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These eyes beheld Creation's day,
This voice began the choral lay,

And taught Archangels their triumphant song. Pleased I surveyed bright Nature's gradual birth,

Saw infant Light with kindling lustre spread, Soft vernal fragrance clothe the flowering earth,

And Ocean heave on his extended bed ;
Saw the tall pine aspiring pierce the sky,
The tawny lion stalk, the rapid eagle fly.

Last, Man arose, erect in youthful grace,
Heaven's hallowed image stampt upon his face;

And, as he rose, the high behest was given,

That I alone of all the host of Heaven,

Should reign Protectress of the godlike Youth. Thus the Almighty spake: he spake, and called me

" Truth.”

AN ADDRESS TO THE DEITY. God of my life and Author of my days ! Permit my feeble voice to visp thy praise ; And trembling take upon a mortal tongue That hallowed name, io harps of Seraphs sung, Yet here the brightest Seraphs could no more Than hide their faces, tremble, and adore. Worms, angels, men, in every different sphere Are equal all, for all are nothing here. All Nature faints beneath the mighty name, Which Nature's works, through all her parts proclaim. I feel that name my inmost thoughts control, And breathe an awful stillness through my soul ; As by a charm, the waves of grief subside; Impetuous passion stops her headlong tide ; At thy felt presence all emotions cease, And my hushed spirit finds a sudden peace, Till every worldly thought within me dies, And earth's gay pageants vanish from my eyes ; Till all my sense is lost in infinite, And one vast object fills my aching sight.

But soon, alas ! this holy calm is broke;
My Soul submits to wear her wonted yoke ;
With shackled pinions strives to soar in vain,
And mingles with the dross of earth again.
But he, our gracious Master, kind as just,
Knowing our frame, remembers man is dust.
His Spirit ever brooding o'er our mind,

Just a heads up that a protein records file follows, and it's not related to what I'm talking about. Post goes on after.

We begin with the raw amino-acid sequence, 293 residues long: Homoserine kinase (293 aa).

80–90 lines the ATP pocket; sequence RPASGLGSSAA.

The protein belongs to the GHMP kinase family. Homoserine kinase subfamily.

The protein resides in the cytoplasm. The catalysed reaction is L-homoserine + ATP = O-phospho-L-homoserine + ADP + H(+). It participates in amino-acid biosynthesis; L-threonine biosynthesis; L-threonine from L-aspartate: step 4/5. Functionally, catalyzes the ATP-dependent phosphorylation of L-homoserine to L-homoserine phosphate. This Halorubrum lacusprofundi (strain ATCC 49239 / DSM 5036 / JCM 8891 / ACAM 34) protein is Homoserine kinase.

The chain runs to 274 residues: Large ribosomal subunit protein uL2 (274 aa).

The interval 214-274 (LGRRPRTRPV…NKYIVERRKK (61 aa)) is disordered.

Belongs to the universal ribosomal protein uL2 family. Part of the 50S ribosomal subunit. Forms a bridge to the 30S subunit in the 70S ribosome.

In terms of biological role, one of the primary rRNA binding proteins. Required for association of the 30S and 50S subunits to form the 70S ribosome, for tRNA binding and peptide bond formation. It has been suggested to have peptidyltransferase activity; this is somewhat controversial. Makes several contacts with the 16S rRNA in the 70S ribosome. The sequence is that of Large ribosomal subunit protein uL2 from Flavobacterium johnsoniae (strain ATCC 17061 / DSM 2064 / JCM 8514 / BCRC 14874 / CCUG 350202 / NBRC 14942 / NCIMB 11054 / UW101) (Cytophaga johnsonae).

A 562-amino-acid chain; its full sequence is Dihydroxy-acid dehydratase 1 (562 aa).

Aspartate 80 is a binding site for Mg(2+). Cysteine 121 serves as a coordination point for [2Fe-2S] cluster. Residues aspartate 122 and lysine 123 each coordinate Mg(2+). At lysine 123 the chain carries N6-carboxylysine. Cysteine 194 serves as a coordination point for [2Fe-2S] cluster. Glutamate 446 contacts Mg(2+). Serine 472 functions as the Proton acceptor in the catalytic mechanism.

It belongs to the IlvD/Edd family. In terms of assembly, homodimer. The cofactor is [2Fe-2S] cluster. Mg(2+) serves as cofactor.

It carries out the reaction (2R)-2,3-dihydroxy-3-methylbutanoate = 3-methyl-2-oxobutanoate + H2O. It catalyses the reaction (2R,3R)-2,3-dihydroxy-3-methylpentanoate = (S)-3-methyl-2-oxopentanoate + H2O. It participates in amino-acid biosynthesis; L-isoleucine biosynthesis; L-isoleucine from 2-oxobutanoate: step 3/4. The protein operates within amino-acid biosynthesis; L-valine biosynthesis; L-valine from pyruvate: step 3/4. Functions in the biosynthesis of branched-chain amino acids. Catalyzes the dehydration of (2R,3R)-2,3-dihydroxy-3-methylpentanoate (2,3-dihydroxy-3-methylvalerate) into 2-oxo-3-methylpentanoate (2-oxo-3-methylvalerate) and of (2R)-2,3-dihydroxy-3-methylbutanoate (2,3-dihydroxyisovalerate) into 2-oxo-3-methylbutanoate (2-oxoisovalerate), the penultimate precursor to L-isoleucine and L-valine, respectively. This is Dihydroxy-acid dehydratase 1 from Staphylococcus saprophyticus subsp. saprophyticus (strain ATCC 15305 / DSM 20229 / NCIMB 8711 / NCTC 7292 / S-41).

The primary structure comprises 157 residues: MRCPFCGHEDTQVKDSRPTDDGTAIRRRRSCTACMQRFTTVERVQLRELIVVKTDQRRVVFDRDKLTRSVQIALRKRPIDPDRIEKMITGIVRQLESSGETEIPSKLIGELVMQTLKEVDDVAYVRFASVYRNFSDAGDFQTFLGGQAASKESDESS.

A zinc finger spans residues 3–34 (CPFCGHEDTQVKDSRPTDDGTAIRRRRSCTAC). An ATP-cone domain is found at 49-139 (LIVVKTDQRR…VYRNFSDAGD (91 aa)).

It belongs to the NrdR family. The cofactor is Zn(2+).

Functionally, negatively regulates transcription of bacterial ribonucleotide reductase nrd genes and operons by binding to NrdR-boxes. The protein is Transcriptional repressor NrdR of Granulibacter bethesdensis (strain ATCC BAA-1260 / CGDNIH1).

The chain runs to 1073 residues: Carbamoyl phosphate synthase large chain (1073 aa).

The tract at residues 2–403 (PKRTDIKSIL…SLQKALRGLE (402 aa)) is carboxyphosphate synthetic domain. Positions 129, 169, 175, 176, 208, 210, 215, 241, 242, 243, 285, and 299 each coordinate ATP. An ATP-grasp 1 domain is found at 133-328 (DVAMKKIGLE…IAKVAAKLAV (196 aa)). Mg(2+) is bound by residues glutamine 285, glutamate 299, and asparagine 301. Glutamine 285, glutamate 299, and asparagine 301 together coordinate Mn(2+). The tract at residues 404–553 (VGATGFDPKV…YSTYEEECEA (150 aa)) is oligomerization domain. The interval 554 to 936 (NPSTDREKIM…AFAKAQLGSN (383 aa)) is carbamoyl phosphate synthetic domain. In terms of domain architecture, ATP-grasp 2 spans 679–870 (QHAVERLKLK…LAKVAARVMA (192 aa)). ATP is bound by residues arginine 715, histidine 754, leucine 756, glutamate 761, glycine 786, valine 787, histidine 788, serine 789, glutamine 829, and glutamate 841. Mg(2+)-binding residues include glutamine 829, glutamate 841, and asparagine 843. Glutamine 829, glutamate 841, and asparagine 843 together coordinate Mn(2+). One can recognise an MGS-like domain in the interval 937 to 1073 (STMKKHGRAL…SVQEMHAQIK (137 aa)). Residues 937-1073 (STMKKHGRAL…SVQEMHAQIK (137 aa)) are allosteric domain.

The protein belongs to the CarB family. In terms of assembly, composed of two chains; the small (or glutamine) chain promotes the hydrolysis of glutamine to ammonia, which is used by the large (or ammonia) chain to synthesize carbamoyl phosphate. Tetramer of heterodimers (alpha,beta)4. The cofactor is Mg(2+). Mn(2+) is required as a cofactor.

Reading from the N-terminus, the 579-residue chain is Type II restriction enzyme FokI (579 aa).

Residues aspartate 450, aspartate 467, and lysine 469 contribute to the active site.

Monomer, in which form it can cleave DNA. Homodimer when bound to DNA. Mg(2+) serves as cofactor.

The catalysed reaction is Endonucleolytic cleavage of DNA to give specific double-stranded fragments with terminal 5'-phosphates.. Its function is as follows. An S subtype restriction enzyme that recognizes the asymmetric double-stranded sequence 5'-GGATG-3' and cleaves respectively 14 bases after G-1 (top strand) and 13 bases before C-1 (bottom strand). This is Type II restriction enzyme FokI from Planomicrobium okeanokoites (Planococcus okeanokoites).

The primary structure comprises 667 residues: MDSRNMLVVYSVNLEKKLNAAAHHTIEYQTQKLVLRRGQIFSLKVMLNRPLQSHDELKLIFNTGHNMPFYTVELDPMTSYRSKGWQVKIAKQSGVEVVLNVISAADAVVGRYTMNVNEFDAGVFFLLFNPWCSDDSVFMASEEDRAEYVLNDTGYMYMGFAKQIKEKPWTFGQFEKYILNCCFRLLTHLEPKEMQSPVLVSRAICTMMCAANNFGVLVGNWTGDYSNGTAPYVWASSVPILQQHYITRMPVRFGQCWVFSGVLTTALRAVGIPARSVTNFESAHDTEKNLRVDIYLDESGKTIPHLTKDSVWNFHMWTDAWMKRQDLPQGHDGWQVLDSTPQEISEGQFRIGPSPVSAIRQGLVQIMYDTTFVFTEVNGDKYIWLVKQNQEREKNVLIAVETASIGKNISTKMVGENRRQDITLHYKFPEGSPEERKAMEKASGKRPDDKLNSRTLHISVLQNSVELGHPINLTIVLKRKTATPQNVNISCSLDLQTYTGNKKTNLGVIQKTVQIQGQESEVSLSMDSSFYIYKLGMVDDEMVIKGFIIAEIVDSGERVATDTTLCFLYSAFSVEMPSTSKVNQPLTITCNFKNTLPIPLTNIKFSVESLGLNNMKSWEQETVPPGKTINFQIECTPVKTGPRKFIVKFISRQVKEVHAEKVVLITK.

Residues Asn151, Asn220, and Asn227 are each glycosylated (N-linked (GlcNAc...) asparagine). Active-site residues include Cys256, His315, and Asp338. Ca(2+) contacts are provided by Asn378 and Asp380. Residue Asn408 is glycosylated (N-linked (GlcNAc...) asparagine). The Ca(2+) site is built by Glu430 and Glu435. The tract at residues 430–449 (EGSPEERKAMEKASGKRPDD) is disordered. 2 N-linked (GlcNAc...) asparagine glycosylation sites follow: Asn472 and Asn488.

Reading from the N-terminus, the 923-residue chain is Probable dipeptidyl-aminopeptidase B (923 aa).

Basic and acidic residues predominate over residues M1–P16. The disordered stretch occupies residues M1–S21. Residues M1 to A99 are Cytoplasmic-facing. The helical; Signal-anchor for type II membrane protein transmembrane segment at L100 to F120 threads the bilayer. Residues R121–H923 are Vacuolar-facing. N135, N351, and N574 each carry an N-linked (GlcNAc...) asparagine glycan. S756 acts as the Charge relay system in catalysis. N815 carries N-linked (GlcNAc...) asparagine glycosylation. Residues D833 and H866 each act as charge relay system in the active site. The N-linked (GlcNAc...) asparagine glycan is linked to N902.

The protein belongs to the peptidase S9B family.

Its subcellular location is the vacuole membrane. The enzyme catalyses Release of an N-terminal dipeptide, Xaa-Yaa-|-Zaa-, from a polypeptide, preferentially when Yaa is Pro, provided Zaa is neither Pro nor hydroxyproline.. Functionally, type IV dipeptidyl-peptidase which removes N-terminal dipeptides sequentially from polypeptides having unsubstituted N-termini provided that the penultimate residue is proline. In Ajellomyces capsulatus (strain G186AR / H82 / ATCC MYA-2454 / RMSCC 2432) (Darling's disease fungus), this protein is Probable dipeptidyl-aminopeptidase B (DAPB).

Sees the first wish to better hopes inclined ;
Marks the young dawn of every virtuous aim,
And fans the smoking flax into a flame.
His ears are open to the softest cry,
His grace descends to meet the lifted eye;
He reads the language of a silent tear,
And sighs are incense from a heart sincere.
Such are the vows, the sacrifice I give,
Accept the vow, and bid the suppliant live :
From each terrestrial bondage set me free;
Still every wish that centres not in thee;
Bid my fond hopes, my vain disquiets cease,
And point my path to everlasting peace.

If the soft hand of winning pleasure leads By living waters, and through flowery meads, When all is smiling, tranquil, and serene, And vernal beauty paints the flattering scene, Oh! teach me to elude each latent snare, And whisper to my sliding heart—Beware! With caution let me hear the Syren's voice, And doubtful, with a trembling heart, rejoice. If friendless in a vale of tears I stray, Where briers wound, and thorns perplex my way, Still let my steady soul thy goodness see, And with strong confidence lay hold on Thee; With equal eye my various lot receive, Resigned to die, or resolute to live; Prepared to kiss the sceptre or the rod, While God is seen in all, and all in God.

I read his awful name emblazoned high,
With golden letters on th' illumined sky;
Nor less the mystic characters I see
Wrought in each flower, inscribed on every tree :
In every leaf that trembles to the breeze
I hear the voice of God among the trees.
With thee in shady solitudes I walk,
With thee in busy crowded cities talk;
In every creature own thy forming power,
In each event thy Providence adore.
Thy hopes shall animate my drooping Soul,
Thy precepts guide me, and thy fear control.
Thus shall I rest unmoved by all alarms,
Secure within the temple of thine arms,
From anxious cares, from gloomy terrors free,
And feel myself omnipotent in Thee.
Then when the last, the closing hour draws nigh,